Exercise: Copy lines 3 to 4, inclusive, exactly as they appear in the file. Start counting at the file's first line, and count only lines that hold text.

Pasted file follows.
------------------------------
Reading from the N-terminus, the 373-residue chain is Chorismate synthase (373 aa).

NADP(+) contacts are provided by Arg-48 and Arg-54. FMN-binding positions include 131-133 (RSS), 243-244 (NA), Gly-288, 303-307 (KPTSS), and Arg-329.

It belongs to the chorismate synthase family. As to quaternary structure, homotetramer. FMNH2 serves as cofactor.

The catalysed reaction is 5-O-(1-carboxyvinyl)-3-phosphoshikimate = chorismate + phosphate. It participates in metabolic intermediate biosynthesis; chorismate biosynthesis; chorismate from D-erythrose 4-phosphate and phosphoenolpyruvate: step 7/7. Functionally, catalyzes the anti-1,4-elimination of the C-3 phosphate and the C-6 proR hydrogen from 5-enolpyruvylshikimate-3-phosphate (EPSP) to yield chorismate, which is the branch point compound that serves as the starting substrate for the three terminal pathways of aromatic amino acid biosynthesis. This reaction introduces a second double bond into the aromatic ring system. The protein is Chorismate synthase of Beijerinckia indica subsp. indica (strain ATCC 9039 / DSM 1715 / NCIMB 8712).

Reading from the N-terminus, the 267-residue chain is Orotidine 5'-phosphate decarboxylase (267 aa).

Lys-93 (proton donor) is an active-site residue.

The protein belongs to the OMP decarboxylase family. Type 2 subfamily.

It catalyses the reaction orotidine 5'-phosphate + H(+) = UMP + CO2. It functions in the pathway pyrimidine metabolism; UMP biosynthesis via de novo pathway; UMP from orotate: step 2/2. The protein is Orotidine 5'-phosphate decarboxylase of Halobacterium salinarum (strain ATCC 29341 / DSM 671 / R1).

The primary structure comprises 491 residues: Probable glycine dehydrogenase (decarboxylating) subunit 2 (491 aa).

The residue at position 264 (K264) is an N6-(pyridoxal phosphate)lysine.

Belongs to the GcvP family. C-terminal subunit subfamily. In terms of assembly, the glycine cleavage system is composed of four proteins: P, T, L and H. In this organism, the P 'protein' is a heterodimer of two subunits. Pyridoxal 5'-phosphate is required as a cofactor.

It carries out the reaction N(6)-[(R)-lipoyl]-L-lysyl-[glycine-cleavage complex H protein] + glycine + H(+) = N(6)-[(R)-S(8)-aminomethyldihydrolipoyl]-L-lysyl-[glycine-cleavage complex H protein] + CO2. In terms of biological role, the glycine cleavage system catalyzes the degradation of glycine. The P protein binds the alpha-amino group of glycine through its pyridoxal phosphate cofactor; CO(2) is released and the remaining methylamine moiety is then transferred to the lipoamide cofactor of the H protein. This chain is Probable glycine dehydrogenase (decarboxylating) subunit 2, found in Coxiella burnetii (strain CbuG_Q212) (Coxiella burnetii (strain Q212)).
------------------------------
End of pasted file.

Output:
It belongs to the chorismate synthase family. As to quaternary structure, homotetramer. FMNH2 serves as cofactor.

The catalysed reaction is 5-O-(1-carboxyvinyl)-3-phosphoshikimate = chorismate + phosphate. It participates in metabolic intermediate biosynthesis; chorismate biosynthesis; chorismate from D-erythrose 4-phosphate and phosphoenolpyruvate: step 7/7. Functionally, catalyzes the anti-1,4-elimination of the C-3 phosphate and the C-6 proR hydrogen from 5-enolpyruvylshikimate-3-phosphate (EPSP) to yield chorismate, which is the branch point compound that serves as the starting substrate for the three terminal pathways of aromatic amino acid biosynthesis. This reaction introduces a second double bond into the aromatic ring system. The protein is Chorismate synthase of Beijerinckia indica subsp. indica (strain ATCC 9039 / DSM 1715 / NCIMB 8712).